Flu season: ‘Mutant crisis’ created by media’s drongo reading of numbers

Photo: Getty

Did the media beat up this year’s flu season and turn it into the Black Death?

Just about, according to a letter published online in the Medical Journal of Australia.

The letter, signed by Dr Vicky Sheppeard, director of the Communicable Diseases Branch at NSW Health, and colleagues, begins: “Mainstream media headlines have raised fears among the community and clinicians about the impact of influenza and likely effectiveness of the 2019 influenza vaccine.

“On Saturday, 6 July 2019, the front page of Sydney’s Daily Telegraph  reported ‘Mutant flu crisis’ and ‘Exclusive: Jab fail fears as killer strain takes hold’.”

The World Health Organisation Collaborating Centre for Reference and Research on Influenza was quoted in the article, “explaining that some drift among circulating strains from the vaccine strains is expected every year and that to date in 2019, drifted strains made up just a small portion of circulating virus”.

In other words, there were, as always, some strains of the influenza virus that the 2019 vaccine – vaccines change each year – didn’t protect against. But these strains didn’t affect a high number of people.

“However,” writes Dr Sheppeard and colleagues, “this did not quell the resulting media coverage”.

The authors note that a factor “driving the intense media and community interest in influenza in 2019” has been the record number of  notifications.

“But on further analysis, the raw numbers are less worrying.”

Respiratory viral testing has increased considerably in recent years in NSW, “a phenomenon likely to be replicated in much of Australia”.

The authors explain that the shift from influenza diagnosis based mainly on serology to rapid, highly discriminatory polymerase chain-reaction testing widely available in primary and acute services has resulted in annual increases in test numbers – from 29,232 in NSW sentinel laboratories in 2010 to 338,828 in just the first six months of 2019.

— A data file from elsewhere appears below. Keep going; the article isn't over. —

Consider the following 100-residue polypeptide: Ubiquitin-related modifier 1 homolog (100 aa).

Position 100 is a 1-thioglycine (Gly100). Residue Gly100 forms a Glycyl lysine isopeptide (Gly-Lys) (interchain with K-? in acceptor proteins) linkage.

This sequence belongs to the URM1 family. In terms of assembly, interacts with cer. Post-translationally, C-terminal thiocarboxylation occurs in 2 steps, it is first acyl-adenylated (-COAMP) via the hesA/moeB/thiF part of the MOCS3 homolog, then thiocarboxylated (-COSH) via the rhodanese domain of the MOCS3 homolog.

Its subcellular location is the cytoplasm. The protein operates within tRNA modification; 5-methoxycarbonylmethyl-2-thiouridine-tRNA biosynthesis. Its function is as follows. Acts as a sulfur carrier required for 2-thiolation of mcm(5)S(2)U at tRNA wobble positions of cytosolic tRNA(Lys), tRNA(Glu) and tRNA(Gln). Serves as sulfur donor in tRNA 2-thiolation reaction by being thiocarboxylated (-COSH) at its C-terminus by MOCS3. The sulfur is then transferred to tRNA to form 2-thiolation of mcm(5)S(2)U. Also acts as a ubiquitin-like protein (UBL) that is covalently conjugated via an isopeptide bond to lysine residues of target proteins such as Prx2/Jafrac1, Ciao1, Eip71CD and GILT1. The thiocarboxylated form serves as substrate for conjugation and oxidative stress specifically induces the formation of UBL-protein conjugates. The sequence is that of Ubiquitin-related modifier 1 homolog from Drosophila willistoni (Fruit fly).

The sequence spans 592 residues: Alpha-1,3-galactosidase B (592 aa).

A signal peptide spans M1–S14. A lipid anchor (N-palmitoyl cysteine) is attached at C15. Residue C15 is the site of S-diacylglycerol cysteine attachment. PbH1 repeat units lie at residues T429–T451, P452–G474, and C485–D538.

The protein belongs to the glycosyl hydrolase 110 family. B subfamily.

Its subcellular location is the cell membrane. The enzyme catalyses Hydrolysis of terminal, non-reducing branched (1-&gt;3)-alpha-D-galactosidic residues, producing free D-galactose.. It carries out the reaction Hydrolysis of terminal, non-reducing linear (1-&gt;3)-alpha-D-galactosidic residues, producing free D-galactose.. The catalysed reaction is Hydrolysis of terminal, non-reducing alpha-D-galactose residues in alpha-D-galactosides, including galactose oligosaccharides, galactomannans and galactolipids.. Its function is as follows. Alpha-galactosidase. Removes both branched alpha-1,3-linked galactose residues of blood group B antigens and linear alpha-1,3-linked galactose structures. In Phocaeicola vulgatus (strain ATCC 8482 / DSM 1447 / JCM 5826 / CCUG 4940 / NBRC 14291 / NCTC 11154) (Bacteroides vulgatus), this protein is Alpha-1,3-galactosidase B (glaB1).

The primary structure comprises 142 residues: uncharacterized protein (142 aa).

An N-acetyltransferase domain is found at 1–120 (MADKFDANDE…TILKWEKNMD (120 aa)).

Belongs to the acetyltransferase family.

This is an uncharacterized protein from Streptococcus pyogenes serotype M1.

“We need to look to other indicators to assess the burden of influenza rather than the raw notification numbers,” they write.

A more reliable indicator is the influenza test-positivity rate.

This was highest in 2017 – “an acknowledged severe season due to ineffectiveness of the vaccine against the predominant influenza A (H3N2) strain and is at a moderate level so far in 2019”.

The influenza test-positivity rate is a more reliable indicator of the spread of flu. Photo: Medical Journal of Australia

Other reliable indicators are hospital admissions of people presenting to emergency departments with influenza-like illness, and mortality from influenza and pneumonia, “both of which also show 2019 to be a moderate severity influenza season to date”.

Dr Sheppeard acknowledges that influenza is a serious infection, “with a mortality rate of around 1 per cent in confirmed cases and most of the mortality burden affecting the vulnerable elderly”.

The authors conclude: “We are working to reduce the impact of influenza on the community; hopefully, we can achieve this without generating unfounded community concern.”

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